2009 was no slouch year for Raster-Noton, with excellent releases from label stalwart Alva Noto and Atom™’s (satirically) pretentious tribute to German electronic music. Best of them all was SND’s comeback album, Atavism, in which the glitch duo posed the question: just how minimal can minimal techno get and still be groovy? The answer, as it turns out, involves stripping away the reverb and percussive detritus that often marks the genre, instead focusing solely on a drastically limited palette of harshly digital sounds. Yet from this small bag of pads, kicks, and other hits, SND produced an album that becomes undeniably infectious through its obsessive repetitions. These 16 untitled tracks are the cleanest, sharpest edges in any electronic music ostensibly for dancing—everything has been sanitized and computer-sequenced. But, to paraphrase Carl Craig’s reaction to the similarly stark Kraftwerk, this is so stiff that it’s funky.
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A considerable part of Serengeti’s outsider appeal has always been his choice of subject matter that exists under, or completely beyond, other rappers’ radars. It therefore seems fitting that Terradactyl achieves such excellence through using “off the grid” living as a creative premise. To execute the concept, Serengeti is joined again by Don’t Give Up collaborator Polyphonic, and the mixture of lyrical and musical/production chops is even more successful and cohesive this time around. A rarity like Terradactyl is especially precious at a point when the evolution of so-called underground hip-hop has resulted in a surfeit of rhymers saying nothing meaningful over quirky, lifeless beats. Beyond its superiority within the genre (and Anticon’s quality dominance in general), Terradactyl is significant for the many sociopolitical realities it reflects. Bearing the insight and expressive sweep of a city symphony documentary, the album is the year’s best use of hip-hop as a means of reflexive sociology, with Polyphonic’s production offering surprises around every corner of Seregeti’s vividly realized lyrical landscape.
Although the various strains of ambient music have their fans, it’s rare that a band crosses over, even to the extent of getting signed to a bigger label and having their album reviewed among the more common indie/rock fare out there. With Choral, Mountains not only crosses that threshold into the wider music fan consciousness, they prove they deserve to be there. After two stellar albums on their own label, their Thrill Jockey debut may be their best yet. Based around heavily manipulated acoustic guitar tones (but including everything from books to ice water as source material), the duo’s blissful drone feels fresh and oddly natural in a genre that at its worst can feel canned and disposable. Choral is by turns euphoric, pastoral, lysergic, and seething as well as a hundred other things, but it’s never for a second less than gorgeous.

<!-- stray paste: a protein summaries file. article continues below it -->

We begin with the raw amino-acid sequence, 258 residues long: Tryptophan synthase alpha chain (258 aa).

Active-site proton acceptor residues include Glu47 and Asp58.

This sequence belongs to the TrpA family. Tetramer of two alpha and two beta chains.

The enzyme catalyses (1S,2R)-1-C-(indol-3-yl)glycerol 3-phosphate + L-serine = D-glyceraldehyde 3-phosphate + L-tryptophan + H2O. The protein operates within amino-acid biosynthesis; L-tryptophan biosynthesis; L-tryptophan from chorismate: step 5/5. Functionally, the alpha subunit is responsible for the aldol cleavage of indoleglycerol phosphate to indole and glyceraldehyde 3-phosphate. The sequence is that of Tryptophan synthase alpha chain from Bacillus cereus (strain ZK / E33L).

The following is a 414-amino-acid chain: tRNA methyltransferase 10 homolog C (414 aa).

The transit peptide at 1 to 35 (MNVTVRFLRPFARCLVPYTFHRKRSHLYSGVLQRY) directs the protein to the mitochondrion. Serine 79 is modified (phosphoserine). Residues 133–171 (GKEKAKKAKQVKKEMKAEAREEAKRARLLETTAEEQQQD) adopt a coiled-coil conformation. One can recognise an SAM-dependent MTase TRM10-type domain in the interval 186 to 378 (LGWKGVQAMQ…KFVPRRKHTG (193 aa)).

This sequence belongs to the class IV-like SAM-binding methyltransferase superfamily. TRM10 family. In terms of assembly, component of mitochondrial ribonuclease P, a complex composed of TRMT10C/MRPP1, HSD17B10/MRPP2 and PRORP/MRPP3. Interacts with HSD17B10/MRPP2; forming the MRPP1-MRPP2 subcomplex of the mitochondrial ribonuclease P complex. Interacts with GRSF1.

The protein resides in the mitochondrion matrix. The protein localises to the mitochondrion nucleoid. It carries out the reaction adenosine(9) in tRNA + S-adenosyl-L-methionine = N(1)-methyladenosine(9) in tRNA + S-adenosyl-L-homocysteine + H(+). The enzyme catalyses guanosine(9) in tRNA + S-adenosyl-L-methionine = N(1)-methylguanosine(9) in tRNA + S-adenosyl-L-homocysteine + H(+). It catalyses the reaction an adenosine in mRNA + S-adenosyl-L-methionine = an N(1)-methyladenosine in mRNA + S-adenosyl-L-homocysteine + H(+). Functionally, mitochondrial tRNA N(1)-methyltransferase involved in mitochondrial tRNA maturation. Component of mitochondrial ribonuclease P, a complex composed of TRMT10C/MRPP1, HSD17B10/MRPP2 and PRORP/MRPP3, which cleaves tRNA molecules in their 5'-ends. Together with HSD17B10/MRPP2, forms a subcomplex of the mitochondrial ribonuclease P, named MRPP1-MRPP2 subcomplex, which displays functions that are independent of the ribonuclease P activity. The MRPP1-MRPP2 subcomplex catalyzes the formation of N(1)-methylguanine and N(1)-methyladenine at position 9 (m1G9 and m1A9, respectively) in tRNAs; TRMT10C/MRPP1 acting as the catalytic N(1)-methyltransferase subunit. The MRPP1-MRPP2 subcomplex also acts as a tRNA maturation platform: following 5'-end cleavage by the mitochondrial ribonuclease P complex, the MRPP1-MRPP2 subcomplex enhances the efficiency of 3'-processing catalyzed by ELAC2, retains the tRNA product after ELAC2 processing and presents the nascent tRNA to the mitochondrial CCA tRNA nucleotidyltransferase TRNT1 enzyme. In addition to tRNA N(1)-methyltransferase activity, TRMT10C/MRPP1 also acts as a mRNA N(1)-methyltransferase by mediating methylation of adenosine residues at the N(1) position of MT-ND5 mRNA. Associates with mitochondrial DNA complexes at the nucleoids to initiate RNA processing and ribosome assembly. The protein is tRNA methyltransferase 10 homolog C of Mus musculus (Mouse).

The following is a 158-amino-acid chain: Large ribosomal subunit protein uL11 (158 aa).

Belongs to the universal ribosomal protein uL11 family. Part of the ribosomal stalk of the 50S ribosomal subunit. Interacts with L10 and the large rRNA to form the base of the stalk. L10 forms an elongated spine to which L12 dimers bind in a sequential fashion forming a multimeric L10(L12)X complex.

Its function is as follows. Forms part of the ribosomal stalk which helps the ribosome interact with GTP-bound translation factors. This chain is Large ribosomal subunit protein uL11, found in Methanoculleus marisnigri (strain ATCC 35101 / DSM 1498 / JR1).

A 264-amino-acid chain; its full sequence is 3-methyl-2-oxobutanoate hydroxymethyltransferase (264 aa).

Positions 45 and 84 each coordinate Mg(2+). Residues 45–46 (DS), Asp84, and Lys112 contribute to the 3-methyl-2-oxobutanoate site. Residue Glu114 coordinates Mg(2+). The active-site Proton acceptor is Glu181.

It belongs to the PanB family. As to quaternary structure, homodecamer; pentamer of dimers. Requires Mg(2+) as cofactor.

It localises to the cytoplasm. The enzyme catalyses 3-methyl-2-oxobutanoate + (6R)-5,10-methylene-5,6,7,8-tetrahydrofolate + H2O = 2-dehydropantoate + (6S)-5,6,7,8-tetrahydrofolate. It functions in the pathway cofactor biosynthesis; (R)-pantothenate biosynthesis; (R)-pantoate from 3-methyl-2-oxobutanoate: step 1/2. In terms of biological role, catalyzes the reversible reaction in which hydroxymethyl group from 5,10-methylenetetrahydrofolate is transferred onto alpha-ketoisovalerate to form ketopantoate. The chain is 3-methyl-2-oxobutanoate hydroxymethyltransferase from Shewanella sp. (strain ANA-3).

Mika’s The Boy Who Knew Too Much is the natural follow-up to his Life in Cartoon Motion in that it carries over the same energy and exuberance of his debut while adding more depth to the songs. The album opens with the single “We Are Golden” and it may as well be “Grace Kelly” 2.0 in the best way possible. Mika’s crafted yet another instantly catchy and idiosyncratic melody into a great single. Falsettos and handclaps abound, along with terrific choruses resulting in an album of such exuberance that it defies the listener to not give in completely. The album jumps from Mika’s piano sing-alongs to the Caribbean-tinged “Blue Eyes” to the gospel choir-backed “Touches You” to a tender duet on “By the Time” with Imogen Heap. Mika’s strength lies in his ability to infuse so much joy into his music. Who else could make a song about hating the rain (“Rain”) sound so wildly happy? The Boy Who Knew Too Much is a true pop album in the best sense of the word and Mika remains poised as that rare songwriter who straddles the line between artistic experimentation and a true popular sensibility, all the while creating irresistible songs.
Deerhunter guitarist Lockett Pundt’s first solo album as Lotus Plaza has an incredibly personal feel to it, as if Floodlight Collective was made with the primary intention of satisfying its creator. And while most albums made in this manner veer into the realm of self-indulgence, Pundt has created a remarkably buried, but brisk, and tangled, but tempered sound. On “Whiteout” and “These Years”, his voice calls out from beneath a sonic abyss of twinkling effects and layered pads, not so much struggling to be heard, but rather enticing the listener to venture downward. Building on the first half of Deerhunter’s self-proclaimed genre of “Ambient Punk”, Lotus Plaza’s album dabbles in drone on the title track, while “Antonie” would easily have felt at home on Deerhunter frontman Bradford Cox’s first solo album as Atlas Sound. For more inventive moments, see standout track “Quicksand”, which synthesizes ‘60s doo-wop sounding beats with a surf-like guitar, coated with gorgeous atmospherics.
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